Follow the nitrogen to extraterrestrial life

May 04, 2006

The narrow search for water may miss important clues, say USC geobiologists
The great search for extraterrestrial life has focused on water at the expense of a crucial element, say geobiologists at the University of Southern California.

Writing in the Perspectives section of the May 5 issue of Science, four USC researchers propose searching for organic nitrogen as a direct indicator of the presence of life. Nitrogen is essential to the chemistry of living organisms.

Even if NASA were to find water on Mars, its presence only would indicate the possibility of life, said Kenneth Nealson, Wrigley Professor of earth sciences in the USC College of Letters, Arts and Sciences.

"It's hard to imagine life without water, but it's easy to imagine water without life," Nealson said.

The discovery of nitrogen on the Red Planet would be a different story.

"If you found nitrogen in abundance on Mars, you would get extremely excited because it shouldn't be there," Nealson said.

The reason has to do with the difference between nitrogen and carbon, the other indispensable organic element.

Unlike carbon, nitrogen is not a major component of rocks and minerals. This means that any substantial organic nitrogen deposits found in the soil of Mars, or of another planet, likely would have resulted from biological activity.

Dimming the hopes of life-on-Mars believers is the makeup of the planet's atmosphere. The abundant nitrogen in Earth's atmosphere is constantly replenished through biological activity. Without the ongoing contribution of living systems, the atmosphere slowly would lose its nitrogen.

The extremely low nitrogen content in the Martian atmosphere suggests that biological nitrogen production is close to zero.

However, the authors write, it is possible that life existed on Mars at some hypothetical time when nitrogen filled the atmosphere.

Co-author Douglas Capone, Wrigley Professor of environmental biology in USC College, said NASA should establish a nitrogen detection program alongside its water- seeking effort. He noted that next-generation spacecraft will have advanced sampling capabilities.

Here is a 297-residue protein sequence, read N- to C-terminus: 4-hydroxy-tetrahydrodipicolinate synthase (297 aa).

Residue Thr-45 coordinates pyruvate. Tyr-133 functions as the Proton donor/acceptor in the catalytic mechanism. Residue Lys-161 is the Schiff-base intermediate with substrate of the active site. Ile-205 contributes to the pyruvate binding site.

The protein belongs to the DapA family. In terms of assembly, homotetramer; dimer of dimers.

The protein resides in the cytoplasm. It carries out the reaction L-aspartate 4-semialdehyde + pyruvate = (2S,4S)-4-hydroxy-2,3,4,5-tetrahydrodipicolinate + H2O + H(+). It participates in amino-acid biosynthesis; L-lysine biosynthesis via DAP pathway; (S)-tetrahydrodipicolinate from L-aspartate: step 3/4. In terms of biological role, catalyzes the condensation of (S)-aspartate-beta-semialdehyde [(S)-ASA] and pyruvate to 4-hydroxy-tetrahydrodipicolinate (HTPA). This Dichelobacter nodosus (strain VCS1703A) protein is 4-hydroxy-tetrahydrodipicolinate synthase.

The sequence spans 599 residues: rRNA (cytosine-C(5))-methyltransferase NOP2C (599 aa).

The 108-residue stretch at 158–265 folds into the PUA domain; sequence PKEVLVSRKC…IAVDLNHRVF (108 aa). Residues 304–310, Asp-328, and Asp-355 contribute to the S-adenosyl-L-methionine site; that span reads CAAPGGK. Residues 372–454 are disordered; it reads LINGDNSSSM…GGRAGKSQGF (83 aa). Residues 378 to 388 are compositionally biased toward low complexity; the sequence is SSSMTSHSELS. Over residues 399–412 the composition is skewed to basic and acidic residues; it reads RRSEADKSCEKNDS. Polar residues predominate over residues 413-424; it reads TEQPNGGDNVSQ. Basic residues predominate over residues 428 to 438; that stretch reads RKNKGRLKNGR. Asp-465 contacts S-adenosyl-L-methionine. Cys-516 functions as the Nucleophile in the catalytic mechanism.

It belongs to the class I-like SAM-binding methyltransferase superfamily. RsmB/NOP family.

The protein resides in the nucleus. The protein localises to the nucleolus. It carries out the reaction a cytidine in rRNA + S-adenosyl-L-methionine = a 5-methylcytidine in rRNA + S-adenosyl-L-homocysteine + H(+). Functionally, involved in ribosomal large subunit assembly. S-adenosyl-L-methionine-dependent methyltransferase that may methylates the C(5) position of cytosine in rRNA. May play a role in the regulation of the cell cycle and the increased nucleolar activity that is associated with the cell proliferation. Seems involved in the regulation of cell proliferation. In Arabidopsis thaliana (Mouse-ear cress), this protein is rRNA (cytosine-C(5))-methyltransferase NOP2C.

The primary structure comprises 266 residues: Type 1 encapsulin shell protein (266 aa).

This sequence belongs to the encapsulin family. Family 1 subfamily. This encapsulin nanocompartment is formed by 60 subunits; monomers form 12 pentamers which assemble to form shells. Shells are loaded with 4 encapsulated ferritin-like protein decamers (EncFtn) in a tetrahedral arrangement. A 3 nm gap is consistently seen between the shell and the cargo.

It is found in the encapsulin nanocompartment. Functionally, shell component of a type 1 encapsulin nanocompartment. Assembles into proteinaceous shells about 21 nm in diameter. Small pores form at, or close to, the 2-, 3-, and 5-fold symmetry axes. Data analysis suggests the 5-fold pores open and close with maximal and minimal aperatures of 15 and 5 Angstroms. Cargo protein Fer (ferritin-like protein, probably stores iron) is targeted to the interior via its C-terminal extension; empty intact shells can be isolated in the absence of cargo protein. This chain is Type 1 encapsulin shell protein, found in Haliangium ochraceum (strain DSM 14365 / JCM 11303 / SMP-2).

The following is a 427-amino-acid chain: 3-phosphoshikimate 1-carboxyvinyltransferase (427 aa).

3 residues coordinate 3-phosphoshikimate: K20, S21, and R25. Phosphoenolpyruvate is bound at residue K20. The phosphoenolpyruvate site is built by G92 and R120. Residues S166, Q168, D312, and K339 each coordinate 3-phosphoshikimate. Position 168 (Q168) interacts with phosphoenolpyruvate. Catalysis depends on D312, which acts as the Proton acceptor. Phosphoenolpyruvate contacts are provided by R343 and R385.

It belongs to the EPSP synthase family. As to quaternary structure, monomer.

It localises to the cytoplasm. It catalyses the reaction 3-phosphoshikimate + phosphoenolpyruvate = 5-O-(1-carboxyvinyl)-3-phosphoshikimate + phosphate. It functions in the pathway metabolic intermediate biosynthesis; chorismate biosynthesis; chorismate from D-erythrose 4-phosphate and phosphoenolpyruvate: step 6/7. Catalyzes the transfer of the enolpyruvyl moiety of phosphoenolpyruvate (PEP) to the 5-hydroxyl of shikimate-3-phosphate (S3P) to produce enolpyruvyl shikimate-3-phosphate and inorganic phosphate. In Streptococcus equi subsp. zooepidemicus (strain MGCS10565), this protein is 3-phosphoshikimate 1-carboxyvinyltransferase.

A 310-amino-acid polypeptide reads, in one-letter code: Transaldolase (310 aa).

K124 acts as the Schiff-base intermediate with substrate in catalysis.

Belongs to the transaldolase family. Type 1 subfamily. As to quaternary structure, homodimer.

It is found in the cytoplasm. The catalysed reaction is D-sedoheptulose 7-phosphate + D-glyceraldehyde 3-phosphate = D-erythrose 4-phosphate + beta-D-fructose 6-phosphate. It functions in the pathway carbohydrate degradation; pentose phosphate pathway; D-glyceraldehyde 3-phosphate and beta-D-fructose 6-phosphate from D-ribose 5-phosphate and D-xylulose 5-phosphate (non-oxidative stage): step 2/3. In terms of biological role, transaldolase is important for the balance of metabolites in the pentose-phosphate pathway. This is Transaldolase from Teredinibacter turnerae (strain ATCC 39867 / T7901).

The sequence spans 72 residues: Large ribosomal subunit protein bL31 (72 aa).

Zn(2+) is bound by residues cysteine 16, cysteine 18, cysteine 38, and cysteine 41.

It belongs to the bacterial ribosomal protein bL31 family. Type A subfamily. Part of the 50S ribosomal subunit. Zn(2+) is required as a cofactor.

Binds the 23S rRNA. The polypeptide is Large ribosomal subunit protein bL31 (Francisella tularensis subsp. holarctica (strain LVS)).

"What we're suggesting here is basically drilling down into geological strata, which they're going to be doing for water anyway," Capone said.

"The real smoking gun would be organic nitrogen."

Said Nealson: "If your goal is to search for life, it would be wise to include nitrogen."

In their acknowledgments, the authors thanked the students of the Spring 2004 Geobiology & Astrobiology course at USC, with whom Nealson and Capone began their discussion on how to search for life outside earth.

"That's really what stimulated this [paper]," Nealson said.

Source: University of Southern California

Explore further: NASA astronaut memorial stirs memories for shuttle veteran (Update)

add to favorites email to friend print save as pdf

Related Stories

Drought led to massive 'dead zone' in Lake Erie

Jan 06, 2015

Lake Erie just can't catch a break. The lake has experienced harmful algal blooms and severe oxygen-depleted "dead zones" for years, but now a team of researchers led by Carnegie's Anna Michalak and Yuntao ...

Hunting for dark matter in a gold mine

Dec 09, 2014

"What really impressed me was the trip down," said astrophysicist James Buckley, PhD, speaking of the vertical mile he traveled to get to the site of an underground dark-matter experiment. "You can see you're ...

Orion test sets stage for ESA service module

Dec 08, 2014

Today's flight and splashdown of NASA's first Orion spacecraft paves the way for future human exploration beyond low orbit powered by ESA's European Service Module.

Recommended for you

Scientists launch CubeSats into radiation belts

15 hours ago

Twin, pintsized satellites built in part at the University of New Hampshire's Space Science Center will be launched into orbit from Vandenberg Air Force Base in California at 9:20 a.m. (EST) Thursday, January ...

Cassini catches Titan naked in the solar wind

15 hours ago

(Phys.org)—Researchers studying data from NASA's Cassini mission have observed that Saturn's largest moon, Titan, behaves much like Venus, Mars or a comet when exposed to the raw power of the solar wind. ...

User comments : 0

Please sign in to add a comment. Registration is free, and takes less than a minute. Read more

Click here to reset your password.
Sign in to get notified via email when new comments are made.